Cutting Curves

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Forum topic by Martini1 posted 04-07-2019 08:59 PM 892 views 0 times favorited 12 replies Add to Favorites Watch
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13 posts in 1198 days

04-07-2019 08:59 PM

Topic tags/keywords: question bandsaw router sander sanding shaping

Looking for advice on cutting curves and cleaning them up. The general process I was planning on doing is to start with making a template using cheap thin plywood or MDF. To cut the template I plan to get it close with the band saw and the next step is where I have questions. Should I complete the final shaping of the template with a spindle sander or rasp? I have neither tool and am looking into purchasing one. What is faster/easier?

Once the template is complete I plan to use that to draw my lines on my piece of wood. Once again I will cut my wood as close as possible with the bandsaw. More questions: – Do I use the template as a guide for my router? If so, use hold downs to keep the template in place on the wood or double sided tape. – Do I not bother with router and use a wood rasp or spindle sander to get close to the line?

Should I be in the market for a wood rasp, spindle sander or both?

12 replies so far

View bruc101's profile


1554 posts in 4876 days

#1 posted 04-07-2019 09:30 PM

We very seldom use plywood or MDF to make templates with, just us. We make our templates out of a hardboard bought at any big box store. It holds an edge and last longer than plywood or MDF for our templates.

We band saw close to the edge and then use an orbital sander to smooth it and take it down to the lines. Sometimes we also have to do some hand sanding on it.

Good luck on your projects.

-- Bruce Free Plans & Calculators

View jerryminer's profile


962 posts in 2776 days

#2 posted 04-07-2019 09:31 PM

You’re on the right track here. Yes, make a template first out of thin material (I like mdf because it is easy to shape and consistent in density, but plywood works too).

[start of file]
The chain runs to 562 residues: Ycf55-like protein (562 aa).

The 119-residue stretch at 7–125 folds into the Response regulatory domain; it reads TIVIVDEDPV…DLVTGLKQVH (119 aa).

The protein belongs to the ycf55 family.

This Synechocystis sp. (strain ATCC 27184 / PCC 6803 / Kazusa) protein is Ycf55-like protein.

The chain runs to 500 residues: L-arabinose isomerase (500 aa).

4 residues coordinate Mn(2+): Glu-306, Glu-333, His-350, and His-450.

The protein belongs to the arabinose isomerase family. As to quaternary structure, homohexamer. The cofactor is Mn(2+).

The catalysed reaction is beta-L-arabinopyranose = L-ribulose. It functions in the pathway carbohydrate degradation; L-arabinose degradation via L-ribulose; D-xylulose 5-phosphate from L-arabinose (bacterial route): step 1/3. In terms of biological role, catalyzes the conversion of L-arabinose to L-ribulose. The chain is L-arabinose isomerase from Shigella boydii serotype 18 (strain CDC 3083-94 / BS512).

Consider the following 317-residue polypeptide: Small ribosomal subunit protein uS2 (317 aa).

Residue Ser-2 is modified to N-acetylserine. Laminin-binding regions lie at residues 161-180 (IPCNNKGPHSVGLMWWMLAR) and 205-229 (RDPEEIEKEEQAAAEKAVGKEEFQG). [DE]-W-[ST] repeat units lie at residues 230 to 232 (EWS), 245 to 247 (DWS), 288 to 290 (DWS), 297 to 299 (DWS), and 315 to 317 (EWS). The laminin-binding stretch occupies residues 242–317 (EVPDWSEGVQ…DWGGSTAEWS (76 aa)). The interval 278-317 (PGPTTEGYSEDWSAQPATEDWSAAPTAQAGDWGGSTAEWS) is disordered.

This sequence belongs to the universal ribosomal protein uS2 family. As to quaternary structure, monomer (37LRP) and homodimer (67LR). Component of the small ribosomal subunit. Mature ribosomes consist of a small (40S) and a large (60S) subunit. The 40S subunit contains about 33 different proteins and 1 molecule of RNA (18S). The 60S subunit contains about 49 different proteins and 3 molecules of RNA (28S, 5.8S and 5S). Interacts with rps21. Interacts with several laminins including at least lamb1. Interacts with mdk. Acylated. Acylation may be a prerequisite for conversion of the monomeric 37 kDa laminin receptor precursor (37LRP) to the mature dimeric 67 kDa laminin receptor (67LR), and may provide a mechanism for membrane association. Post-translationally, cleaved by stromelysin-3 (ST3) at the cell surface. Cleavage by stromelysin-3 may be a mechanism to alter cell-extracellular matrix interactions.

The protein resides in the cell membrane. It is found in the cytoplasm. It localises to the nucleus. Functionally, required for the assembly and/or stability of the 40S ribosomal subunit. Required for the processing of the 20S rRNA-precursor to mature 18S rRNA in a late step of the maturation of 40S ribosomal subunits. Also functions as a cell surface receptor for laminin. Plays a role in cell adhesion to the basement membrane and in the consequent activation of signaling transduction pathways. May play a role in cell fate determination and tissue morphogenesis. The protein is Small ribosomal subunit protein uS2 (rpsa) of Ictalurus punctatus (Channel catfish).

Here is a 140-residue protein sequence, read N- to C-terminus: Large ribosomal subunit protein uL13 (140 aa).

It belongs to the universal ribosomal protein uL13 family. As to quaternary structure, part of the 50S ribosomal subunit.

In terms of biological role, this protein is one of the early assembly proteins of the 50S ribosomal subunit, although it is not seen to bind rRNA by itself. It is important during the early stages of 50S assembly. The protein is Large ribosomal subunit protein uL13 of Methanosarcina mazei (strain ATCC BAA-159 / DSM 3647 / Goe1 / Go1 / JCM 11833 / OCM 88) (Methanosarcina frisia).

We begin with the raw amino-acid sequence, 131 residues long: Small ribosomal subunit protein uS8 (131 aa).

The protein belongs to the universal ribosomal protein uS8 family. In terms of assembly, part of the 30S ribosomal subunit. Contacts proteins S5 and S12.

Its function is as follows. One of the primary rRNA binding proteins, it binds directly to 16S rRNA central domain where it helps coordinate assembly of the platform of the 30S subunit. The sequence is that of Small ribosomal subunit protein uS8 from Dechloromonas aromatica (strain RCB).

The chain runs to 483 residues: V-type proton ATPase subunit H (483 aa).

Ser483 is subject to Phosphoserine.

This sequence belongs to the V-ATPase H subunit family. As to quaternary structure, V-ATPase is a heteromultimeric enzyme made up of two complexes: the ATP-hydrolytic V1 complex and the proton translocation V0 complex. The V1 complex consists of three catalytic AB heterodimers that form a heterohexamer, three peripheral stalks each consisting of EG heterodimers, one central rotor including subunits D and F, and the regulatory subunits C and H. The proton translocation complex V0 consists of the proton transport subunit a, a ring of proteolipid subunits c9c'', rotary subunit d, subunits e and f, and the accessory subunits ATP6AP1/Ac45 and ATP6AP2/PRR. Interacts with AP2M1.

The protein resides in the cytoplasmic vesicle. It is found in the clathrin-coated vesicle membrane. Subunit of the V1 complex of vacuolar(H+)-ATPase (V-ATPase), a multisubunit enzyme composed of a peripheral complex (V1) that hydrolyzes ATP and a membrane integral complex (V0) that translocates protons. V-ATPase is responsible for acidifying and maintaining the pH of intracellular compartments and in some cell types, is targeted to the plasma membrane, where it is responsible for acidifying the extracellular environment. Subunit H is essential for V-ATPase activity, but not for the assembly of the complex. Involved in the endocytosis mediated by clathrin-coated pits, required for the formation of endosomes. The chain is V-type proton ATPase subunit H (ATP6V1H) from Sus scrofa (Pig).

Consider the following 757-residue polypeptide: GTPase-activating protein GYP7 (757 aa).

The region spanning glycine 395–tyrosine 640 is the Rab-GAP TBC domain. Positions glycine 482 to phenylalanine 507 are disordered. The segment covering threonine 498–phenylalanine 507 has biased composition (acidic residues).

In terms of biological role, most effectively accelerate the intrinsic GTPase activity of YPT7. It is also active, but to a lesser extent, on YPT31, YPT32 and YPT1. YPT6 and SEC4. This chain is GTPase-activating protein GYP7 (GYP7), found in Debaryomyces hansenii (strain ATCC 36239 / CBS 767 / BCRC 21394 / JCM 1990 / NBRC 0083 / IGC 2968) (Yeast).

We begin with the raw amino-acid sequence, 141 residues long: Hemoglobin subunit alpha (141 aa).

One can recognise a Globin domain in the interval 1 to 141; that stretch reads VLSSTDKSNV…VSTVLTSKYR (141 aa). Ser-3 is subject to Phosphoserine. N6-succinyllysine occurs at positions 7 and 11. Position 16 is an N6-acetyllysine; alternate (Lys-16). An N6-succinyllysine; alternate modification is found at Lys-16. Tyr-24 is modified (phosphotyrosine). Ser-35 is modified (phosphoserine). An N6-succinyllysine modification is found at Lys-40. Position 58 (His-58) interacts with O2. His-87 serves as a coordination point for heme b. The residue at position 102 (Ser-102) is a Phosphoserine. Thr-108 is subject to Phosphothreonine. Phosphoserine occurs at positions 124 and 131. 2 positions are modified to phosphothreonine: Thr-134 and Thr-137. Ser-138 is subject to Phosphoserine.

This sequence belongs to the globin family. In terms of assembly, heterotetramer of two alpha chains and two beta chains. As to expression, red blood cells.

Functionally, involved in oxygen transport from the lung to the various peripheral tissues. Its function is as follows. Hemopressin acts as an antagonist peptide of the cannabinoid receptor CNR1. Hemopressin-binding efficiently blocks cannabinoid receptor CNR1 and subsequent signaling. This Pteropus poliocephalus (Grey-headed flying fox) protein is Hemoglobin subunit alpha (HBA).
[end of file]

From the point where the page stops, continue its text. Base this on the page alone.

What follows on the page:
Shape the template to final size. You can shape by hand if you cut pretty close with the band saw. I often use a cut-off section as a sanding block to smooth the curve. Better than a spindle sander, IMHO, because you won’t get the divots that are possible with the spindle sander.

Trace the template onto the stock and rough-cut with the band saw.

Attach the template to the work (double-stick tape or brads or hot-melt glue, or…) and rout to shape. Done.

What are you making?

-- Jerry, making sawdust professionally since 1976

View wuddoc's profile


359 posts in 5052 days

#3 posted 04-07-2019 09:38 PM

We use an oscillating spindle sander with various diameters and grits for concave curves. A 1” by 30” strip sander with various grits for convex curves.

Attaching template to project wood piece we use double sided tape.

you tube has several videos under “cutting curves on wood with a template”

-- Wuddoc

View gwilki's profile


367 posts in 2808 days

#4 posted 04-08-2019 12:54 PM

You’ve not said how long your curve is or how big the piece is, so I’ll mention that a router trammel may do the trick for you.

-- Grant Wilkinson, Ottawa ON

View bondogaposis's profile


6097 posts in 3685 days

#5 posted 04-08-2019 01:18 PM

I use 1/4” MDF for templates shape them on a spindle sander and by hand with a rasp and sandpaper. Then attach template to project piece w/ double sided tape. One of the handiest things for doing this is custom shaped sanding blocks and pressure sensitive sandpaper.

-- Bondo Gaposis

View Sludgeguy's profile


59 posts in 1457 days

#6 posted 04-08-2019 02:01 PM

I use 1/4” plywood for the template and the white double-sided “turners tape” to secure the template to the workpiece when I use a router. Sometimes I just get close with the bandsaw and finish it up with a spindle sander on the drill press.